Ringgenberg

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Ringgenberg
Ringgenberg -
Country Switzerland Coat of Arms of Ringgenberg
Canton Bern
District Interlaken-Oberhasli
46°42′N 7°54′E / 46.700°N 7.900°E / 46.700; 7.900Coordinates: 46°42′N 7°54′E / 46.700°N 7.900°E / 46.700; 7.900
Population 2,642 (Dec 2013)[1]
- Density 304 /km2 (787 /sq mi)
Area 8.75 km2 (3.38 sq mi)[2]
Elevation 1,103 m (3,619 ft)
Postal code 3852
SFOS number 0590
Localities Ringgenberg, Goldswil
Surrounded by Bönigen, Habkern, Interlaken, Niederried bei Interlaken, Unterseen
Website www.ringgenberg.ch
SFSO statistics
Ringgenberg is located in Switzerland
Ringgenberg
Ringgenberg

Ringgenberg is a village and municipality in the Interlaken-Oberhasli administrative district in the canton of Bern in Switzerland. Besides the village of Ringgenberg, the municipality also includes the village of Goldswil.

Ringgenberg is located on the northern shores of Lake Brienz. It has a small church that was built on the ruins of a castle in the 17th century.

History[edit]

Ringgenberg Church, built in 1670 in the ruins of Ringgenberg Castle.
Photochrom postcard from 1890 to 1900 of Ringgenberg

The oldest traces of a settlement in the area are neolithic graves which have been discovered in the village and at Goldswil-Mätteli.

The original name of Ringgenberg was Rinchenwile which appears in the historic record in 1240.[3] This name stems from the Old High German personal name Rinco or Rincho and the place name ending –wilari (little town). The modern name is based on an elision of Ringgenwil with the castle (burg), which was built in the Middle Ages.

In 1230 Kuno von Brienz was appointed overlord of the Lake Brienz area by the German Emperor Frederick II, Holy Roman Emperor, and built the castle at Ringgenberg. The noble family took its name from Ringgenberg. Johann von Ringgenberg was the most significant member of this family. He was known as "the knight who handled the sword and lyre equally well".[citation needed] His songs were collected in Zurich in around 1300 in the Codex Manesse collection.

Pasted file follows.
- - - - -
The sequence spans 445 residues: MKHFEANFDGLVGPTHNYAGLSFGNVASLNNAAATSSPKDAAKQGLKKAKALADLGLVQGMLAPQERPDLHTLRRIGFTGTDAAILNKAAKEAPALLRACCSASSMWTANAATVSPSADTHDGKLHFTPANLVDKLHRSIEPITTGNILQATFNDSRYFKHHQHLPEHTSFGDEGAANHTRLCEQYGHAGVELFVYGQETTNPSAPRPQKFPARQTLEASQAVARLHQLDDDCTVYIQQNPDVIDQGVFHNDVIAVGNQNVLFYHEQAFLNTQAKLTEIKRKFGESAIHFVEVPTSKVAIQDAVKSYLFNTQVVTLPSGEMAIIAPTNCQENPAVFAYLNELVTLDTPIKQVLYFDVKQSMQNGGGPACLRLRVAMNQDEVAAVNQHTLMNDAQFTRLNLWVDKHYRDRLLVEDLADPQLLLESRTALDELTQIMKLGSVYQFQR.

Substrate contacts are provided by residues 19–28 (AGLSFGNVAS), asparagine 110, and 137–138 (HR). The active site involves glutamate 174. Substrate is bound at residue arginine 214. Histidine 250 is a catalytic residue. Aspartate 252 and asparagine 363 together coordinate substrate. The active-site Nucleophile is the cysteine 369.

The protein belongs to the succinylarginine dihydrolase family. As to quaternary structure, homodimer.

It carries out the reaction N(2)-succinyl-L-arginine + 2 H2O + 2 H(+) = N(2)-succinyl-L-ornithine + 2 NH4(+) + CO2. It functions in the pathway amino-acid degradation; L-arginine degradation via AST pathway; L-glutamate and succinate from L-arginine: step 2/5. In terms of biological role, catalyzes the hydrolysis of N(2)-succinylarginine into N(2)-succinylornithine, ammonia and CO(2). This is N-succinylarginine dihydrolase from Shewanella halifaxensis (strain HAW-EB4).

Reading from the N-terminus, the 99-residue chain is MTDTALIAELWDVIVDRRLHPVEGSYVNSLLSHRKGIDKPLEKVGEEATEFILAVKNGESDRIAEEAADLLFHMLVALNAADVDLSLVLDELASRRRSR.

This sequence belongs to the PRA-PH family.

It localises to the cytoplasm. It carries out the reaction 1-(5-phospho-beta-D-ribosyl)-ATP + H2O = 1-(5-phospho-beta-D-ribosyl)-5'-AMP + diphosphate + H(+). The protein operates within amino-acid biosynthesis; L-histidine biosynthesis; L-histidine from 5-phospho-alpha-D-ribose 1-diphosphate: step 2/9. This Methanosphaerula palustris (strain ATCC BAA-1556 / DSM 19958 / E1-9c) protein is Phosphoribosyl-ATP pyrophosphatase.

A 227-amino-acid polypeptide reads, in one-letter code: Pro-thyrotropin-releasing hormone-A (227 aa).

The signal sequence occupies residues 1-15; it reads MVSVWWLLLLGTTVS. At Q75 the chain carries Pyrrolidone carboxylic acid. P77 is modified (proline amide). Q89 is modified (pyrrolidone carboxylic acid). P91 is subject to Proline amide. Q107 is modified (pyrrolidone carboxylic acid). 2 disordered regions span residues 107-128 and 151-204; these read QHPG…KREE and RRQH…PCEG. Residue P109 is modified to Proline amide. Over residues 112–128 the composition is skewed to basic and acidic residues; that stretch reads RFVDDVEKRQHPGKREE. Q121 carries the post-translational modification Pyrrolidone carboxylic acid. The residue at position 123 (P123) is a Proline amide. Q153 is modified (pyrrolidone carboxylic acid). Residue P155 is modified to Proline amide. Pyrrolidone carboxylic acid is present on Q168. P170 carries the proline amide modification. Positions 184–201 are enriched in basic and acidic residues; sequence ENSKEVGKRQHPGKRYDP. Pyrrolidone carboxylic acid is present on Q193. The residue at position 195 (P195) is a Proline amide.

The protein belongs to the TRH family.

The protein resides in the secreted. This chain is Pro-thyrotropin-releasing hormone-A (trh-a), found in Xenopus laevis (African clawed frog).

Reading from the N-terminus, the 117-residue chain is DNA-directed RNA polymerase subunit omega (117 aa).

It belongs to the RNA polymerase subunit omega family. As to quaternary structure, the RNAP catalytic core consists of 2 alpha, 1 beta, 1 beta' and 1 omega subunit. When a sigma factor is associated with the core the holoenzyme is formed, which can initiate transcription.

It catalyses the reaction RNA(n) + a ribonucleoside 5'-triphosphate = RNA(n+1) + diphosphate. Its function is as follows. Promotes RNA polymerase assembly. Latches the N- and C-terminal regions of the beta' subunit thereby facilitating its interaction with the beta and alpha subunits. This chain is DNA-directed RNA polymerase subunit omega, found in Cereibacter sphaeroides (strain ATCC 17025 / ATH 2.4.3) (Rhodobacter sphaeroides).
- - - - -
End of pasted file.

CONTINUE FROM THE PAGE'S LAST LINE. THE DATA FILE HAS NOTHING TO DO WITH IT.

During the 13th century, the Counts of Ringgenberg expanded their power, often at the expense of Interlaken Abbey. The ruin of the estate began in the time of Philipp von Ringgenberg (1351–1374). In 1351 part of the estate was sold to the Abbey. In 1381 Ringgenberg castle was burnt and plundered by troops from the Canton of Uri and Count Petermann von Ringgenberg was taken in chains to Obwalden.[4] In 1386, the castle and lands were assigned to Bern. However the city lacked the funds to rebuild the burned castle and in 1411 and 1439 parts of the castle and village were sold to Interlaken. A few years later, in 1445, Bern reacquired the land, but lost it again in 1457.[3]

In 1528, the city of Bern adopted the new faith of the Protestant Reformation and began imposing it on the Bernese Oberland. Ringgenberg joined many other villages and the Abbey in an unsuccessful rebellion against the new faith. After Bern imposed its will on the Oberland, they secularized the Abbey and annexed all the Abbey lands. Ringgenberg became a part of the Bernese bailiwick of Interlaken.[3]

The church was built in the ruins of Ringgenberg Castle in 1670 under the architect Abraham Dunz. The imposing building stands on a hill between the town and lake.

In 1853 the separate municipalities of Goldswil and Ringgenberg were combined. A small lake, Burgseeli is located between the two villages.

In 1848, a road was built along the shores of Brienz Lake which connected Ringgenberg with the other towns of the area. In 1888 a harbor was built on the lake shore, allowing steamships to dock and helping tourists to visit the village's spa which opened in 1870. In 1916 the last leg of the Brünig railway line was completed, which passed through the village. Today the local economy is based on tourism, construction and mining at the municipal quarry. In addition, many residents commute to jobs in Interlaken.[3]